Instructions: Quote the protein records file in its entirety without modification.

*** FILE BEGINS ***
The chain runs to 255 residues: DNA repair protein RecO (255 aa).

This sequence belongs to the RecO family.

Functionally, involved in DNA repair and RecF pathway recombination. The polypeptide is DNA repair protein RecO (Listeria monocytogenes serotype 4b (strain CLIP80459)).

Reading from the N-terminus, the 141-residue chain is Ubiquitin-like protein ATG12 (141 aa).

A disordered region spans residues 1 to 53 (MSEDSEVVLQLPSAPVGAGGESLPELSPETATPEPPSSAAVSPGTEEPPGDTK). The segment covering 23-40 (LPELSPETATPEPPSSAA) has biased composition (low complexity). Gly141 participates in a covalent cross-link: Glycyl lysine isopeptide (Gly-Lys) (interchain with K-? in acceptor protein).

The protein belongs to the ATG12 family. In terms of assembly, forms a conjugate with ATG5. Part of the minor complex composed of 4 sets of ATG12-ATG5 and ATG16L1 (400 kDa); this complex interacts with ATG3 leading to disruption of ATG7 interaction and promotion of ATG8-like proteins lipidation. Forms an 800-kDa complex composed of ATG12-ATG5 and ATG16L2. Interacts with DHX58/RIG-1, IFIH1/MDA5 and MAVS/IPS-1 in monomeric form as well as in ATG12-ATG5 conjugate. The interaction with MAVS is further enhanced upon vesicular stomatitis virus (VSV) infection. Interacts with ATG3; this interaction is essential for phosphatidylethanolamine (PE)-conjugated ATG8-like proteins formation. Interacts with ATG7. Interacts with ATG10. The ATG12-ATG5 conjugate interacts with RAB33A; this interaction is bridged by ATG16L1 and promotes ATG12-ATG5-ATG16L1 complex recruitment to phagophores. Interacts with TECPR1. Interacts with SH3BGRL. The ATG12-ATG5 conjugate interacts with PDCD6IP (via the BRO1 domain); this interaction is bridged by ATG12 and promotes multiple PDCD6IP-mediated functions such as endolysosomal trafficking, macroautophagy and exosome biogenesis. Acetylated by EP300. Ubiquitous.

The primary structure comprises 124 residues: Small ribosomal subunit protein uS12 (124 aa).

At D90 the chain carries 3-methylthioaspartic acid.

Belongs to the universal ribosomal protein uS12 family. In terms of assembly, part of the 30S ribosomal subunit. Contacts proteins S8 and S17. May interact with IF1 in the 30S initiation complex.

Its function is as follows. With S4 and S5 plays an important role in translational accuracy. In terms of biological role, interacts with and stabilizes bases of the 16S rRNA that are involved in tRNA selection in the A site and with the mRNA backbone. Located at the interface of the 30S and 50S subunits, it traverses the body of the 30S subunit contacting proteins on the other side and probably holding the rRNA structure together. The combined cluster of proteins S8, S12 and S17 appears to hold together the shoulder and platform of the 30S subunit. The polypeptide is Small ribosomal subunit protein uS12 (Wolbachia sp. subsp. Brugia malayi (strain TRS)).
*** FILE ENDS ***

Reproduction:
The chain runs to 255 residues: DNA repair protein RecO (255 aa).

This sequence belongs to the RecO family.

Functionally, involved in DNA repair and RecF pathway recombination. The polypeptide is DNA repair protein RecO (Listeria monocytogenes serotype 4b (strain CLIP80459)).

Reading from the N-terminus, the 141-residue chain is Ubiquitin-like protein ATG12 (141 aa).

A disordered region spans residues 1 to 53 (MSEDSEVVLQLPSAPVGAGGESLPELSPETATPEPPSSAAVSPGTEEPPGDTK). The segment covering 23-40 (LPELSPETATPEPPSSAA) has biased composition (low complexity). Gly141 participates in a covalent cross-link: Glycyl lysine isopeptide (Gly-Lys) (interchain with K-? in acceptor protein).

The protein belongs to the ATG12 family. In terms of assembly, forms a conjugate with ATG5. Part of the minor complex composed of 4 sets of ATG12-ATG5 and ATG16L1 (400 kDa); this complex interacts with ATG3 leading to disruption of ATG7 interaction and promotion of ATG8-like proteins lipidation. Forms an 800-kDa complex composed of ATG12-ATG5 and ATG16L2. Interacts with DHX58/RIG-1, IFIH1/MDA5 and MAVS/IPS-1 in monomeric form as well as in ATG12-ATG5 conjugate. The interaction with MAVS is further enhanced upon vesicular stomatitis virus (VSV) infection. Interacts with ATG3; this interaction is essential for phosphatidylethanolamine (PE)-conjugated ATG8-like proteins formation. Interacts with ATG7. Interacts with ATG10. The ATG12-ATG5 conjugate interacts with RAB33A; this interaction is bridged by ATG16L1 and promotes ATG12-ATG5-ATG16L1 complex recruitment to phagophores. Interacts with TECPR1. Interacts with SH3BGRL. The ATG12-ATG5 conjugate interacts with PDCD6IP (via the BRO1 domain); this interaction is bridged by ATG12 and promotes multiple PDCD6IP-mediated functions such as endolysosomal trafficking, macroautophagy and exosome biogenesis. Acetylated by EP300. Ubiquitous.

The primary structure comprises 124 residues: Small ribosomal subunit protein uS12 (124 aa).

At D90 the chain carries 3-methylthioaspartic acid.

Belongs to the universal ribosomal protein uS12 family. In terms of assembly, part of the 30S ribosomal subunit. Contacts proteins S8 and S17. May interact with IF1 in the 30S initiation complex.

Its function is as follows. With S4 and S5 plays an important role in translational accuracy. In terms of biological role, interacts with and stabilizes bases of the 16S rRNA that are involved in tRNA selection in the A site and with the mRNA backbone. Located at the interface of the 30S and 50S subunits, it traverses the body of the 30S subunit contacting proteins on the other side and probably holding the rRNA structure together. The combined cluster of proteins S8, S12 and S17 appears to hold together the shoulder and platform of the 30S subunit. The polypeptide is Small ribosomal subunit protein uS12 (Wolbachia sp. subsp. Brugia malayi (strain TRS)).